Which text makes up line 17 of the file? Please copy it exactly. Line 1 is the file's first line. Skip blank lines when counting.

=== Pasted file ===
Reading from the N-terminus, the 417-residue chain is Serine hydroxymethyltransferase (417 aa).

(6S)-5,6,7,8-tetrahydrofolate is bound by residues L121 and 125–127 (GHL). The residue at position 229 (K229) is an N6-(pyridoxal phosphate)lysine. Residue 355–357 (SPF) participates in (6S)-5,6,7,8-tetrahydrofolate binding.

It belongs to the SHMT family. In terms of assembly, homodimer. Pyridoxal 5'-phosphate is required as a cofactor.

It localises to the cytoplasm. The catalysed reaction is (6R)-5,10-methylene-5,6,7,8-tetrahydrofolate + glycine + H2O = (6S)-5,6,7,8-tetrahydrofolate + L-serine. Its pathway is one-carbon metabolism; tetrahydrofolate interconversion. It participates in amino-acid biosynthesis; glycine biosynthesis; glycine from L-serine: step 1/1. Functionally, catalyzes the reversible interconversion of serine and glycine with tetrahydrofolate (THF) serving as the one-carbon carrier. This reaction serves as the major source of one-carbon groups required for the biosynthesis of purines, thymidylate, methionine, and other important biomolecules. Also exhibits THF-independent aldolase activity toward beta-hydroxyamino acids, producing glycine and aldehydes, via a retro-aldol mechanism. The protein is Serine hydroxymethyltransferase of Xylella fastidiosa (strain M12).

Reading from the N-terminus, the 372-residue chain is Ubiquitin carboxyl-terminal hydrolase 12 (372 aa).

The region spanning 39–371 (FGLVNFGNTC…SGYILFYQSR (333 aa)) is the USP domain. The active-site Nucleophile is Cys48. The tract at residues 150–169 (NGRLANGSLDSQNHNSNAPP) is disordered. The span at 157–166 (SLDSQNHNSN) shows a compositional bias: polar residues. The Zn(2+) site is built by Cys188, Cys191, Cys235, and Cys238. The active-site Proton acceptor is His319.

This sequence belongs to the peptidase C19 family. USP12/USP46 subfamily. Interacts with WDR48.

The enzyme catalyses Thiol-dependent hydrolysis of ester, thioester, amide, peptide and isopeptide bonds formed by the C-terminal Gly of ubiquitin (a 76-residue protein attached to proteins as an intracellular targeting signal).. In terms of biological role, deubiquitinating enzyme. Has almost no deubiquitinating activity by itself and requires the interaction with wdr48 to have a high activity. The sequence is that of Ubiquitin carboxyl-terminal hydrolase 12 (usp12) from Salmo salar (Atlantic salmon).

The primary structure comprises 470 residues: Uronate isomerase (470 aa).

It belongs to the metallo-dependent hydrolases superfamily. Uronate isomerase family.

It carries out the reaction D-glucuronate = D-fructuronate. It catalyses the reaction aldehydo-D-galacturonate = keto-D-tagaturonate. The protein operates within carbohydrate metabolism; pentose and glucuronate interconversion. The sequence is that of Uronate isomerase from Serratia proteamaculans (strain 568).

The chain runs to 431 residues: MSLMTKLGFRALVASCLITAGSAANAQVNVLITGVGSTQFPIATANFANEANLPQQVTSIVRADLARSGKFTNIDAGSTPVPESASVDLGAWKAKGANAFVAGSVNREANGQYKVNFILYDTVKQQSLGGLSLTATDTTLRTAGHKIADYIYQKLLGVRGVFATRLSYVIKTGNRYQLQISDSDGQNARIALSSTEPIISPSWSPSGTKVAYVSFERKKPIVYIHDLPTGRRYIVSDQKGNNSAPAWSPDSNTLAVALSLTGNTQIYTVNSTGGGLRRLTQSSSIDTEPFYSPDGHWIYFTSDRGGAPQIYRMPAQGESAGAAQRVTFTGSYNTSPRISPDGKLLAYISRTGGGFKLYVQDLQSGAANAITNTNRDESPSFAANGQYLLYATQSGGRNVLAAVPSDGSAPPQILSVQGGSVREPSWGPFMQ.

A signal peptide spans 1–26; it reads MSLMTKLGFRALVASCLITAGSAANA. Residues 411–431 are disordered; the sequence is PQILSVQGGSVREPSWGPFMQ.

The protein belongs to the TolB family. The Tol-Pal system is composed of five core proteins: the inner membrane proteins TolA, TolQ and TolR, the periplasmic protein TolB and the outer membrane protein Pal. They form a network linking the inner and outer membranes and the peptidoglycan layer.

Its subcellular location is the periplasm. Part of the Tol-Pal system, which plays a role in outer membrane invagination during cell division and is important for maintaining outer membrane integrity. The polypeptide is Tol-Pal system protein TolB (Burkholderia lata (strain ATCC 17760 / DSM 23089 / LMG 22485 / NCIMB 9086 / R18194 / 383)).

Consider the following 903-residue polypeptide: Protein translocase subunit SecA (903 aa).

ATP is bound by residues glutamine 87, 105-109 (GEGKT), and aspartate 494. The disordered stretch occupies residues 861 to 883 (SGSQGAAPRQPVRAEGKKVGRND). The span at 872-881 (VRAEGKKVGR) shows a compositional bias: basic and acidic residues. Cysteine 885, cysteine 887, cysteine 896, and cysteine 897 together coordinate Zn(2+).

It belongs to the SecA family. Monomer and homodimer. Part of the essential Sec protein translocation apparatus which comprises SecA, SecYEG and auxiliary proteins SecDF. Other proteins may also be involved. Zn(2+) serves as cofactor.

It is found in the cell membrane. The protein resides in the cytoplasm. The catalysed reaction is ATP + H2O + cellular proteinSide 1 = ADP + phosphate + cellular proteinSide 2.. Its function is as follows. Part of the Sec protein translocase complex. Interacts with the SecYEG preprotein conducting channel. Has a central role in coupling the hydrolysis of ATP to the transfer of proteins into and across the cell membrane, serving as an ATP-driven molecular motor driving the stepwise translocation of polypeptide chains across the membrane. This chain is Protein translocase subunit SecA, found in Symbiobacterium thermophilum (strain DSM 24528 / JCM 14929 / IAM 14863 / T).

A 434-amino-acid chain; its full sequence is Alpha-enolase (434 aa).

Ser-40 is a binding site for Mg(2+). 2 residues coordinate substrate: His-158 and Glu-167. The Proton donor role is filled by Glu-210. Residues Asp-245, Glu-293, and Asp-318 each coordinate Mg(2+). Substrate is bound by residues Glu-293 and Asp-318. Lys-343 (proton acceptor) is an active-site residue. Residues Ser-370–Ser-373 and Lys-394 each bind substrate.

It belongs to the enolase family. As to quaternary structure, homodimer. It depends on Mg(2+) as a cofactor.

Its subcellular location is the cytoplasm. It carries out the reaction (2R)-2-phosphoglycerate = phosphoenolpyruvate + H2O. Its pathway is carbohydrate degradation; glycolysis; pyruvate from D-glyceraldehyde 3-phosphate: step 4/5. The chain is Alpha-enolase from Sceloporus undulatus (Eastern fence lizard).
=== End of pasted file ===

ATP is bound by residues glutamine 87, 105-109 (GEGKT), and aspartate 494. The disordered stretch occupies residues 861 to 883 (SGSQGAAPRQPVRAEGKKVGRND). The span at 872-881 (VRAEGKKVGR) shows a compositional bias: basic and acidic residues. Cysteine 885, cysteine 887, cysteine 896, and cysteine 897 together coordinate Zn(2+).